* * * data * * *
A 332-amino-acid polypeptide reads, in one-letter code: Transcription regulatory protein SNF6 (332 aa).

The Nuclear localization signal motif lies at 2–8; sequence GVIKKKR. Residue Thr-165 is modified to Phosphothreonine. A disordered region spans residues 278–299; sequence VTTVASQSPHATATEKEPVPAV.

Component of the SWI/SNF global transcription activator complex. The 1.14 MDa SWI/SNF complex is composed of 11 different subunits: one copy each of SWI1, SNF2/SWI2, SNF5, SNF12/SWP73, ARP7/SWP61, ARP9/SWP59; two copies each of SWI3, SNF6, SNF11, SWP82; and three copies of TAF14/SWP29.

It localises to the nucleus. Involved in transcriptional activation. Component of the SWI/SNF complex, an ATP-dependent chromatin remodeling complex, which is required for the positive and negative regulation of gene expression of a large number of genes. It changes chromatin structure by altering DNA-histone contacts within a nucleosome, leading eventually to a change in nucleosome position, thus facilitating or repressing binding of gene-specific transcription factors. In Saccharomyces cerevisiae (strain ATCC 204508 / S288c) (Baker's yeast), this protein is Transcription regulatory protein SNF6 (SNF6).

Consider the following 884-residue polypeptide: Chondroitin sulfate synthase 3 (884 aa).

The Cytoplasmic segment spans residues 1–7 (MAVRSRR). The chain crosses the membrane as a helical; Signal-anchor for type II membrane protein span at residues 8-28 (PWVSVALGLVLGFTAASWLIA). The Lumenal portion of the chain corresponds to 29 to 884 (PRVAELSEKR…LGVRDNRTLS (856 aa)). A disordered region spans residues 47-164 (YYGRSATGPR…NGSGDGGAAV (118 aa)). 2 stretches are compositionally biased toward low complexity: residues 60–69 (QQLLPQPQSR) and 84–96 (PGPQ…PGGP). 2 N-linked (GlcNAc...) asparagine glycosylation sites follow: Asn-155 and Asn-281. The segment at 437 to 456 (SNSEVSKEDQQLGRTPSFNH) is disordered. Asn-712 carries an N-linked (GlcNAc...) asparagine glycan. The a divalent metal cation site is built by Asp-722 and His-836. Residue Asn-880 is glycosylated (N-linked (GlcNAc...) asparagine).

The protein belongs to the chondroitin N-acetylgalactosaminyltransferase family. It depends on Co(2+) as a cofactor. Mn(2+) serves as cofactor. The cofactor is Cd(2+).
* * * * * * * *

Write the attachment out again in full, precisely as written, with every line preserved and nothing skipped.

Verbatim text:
A 332-amino-acid polypeptide reads, in one-letter code: Transcription regulatory protein SNF6 (332 aa).

The Nuclear localization signal motif lies at 2–8; sequence GVIKKKR. Residue Thr-165 is modified to Phosphothreonine. A disordered region spans residues 278–299; sequence VTTVASQSPHATATEKEPVPAV.

Component of the SWI/SNF global transcription activator complex. The 1.14 MDa SWI/SNF complex is composed of 11 different subunits: one copy each of SWI1, SNF2/SWI2, SNF5, SNF12/SWP73, ARP7/SWP61, ARP9/SWP59; two copies each of SWI3, SNF6, SNF11, SWP82; and three copies of TAF14/SWP29.

It localises to the nucleus. Involved in transcriptional activation. Component of the SWI/SNF complex, an ATP-dependent chromatin remodeling complex, which is required for the positive and negative regulation of gene expression of a large number of genes. It changes chromatin structure by altering DNA-histone contacts within a nucleosome, leading eventually to a change in nucleosome position, thus facilitating or repressing binding of gene-specific transcription factors. In Saccharomyces cerevisiae (strain ATCC 204508 / S288c) (Baker's yeast), this protein is Transcription regulatory protein SNF6 (SNF6).

Consider the following 884-residue polypeptide: Chondroitin sulfate synthase 3 (884 aa).

The Cytoplasmic segment spans residues 1–7 (MAVRSRR). The chain crosses the membrane as a helical; Signal-anchor for type II membrane protein span at residues 8-28 (PWVSVALGLVLGFTAASWLIA). The Lumenal portion of the chain corresponds to 29 to 884 (PRVAELSEKR…LGVRDNRTLS (856 aa)). A disordered region spans residues 47-164 (YYGRSATGPR…NGSGDGGAAV (118 aa)). 2 stretches are compositionally biased toward low complexity: residues 60–69 (QQLLPQPQSR) and 84–96 (PGPQ…PGGP). 2 N-linked (GlcNAc...) asparagine glycosylation sites follow: Asn-155 and Asn-281. The segment at 437 to 456 (SNSEVSKEDQQLGRTPSFNH) is disordered. Asn-712 carries an N-linked (GlcNAc...) asparagine glycan. The a divalent metal cation site is built by Asp-722 and His-836. Residue Asn-880 is glycosylated (N-linked (GlcNAc...) asparagine).

The protein belongs to the chondroitin N-acetylgalactosaminyltransferase family. It depends on Co(2+) as a cofactor. Mn(2+) serves as cofactor. The cofactor is Cd(2+).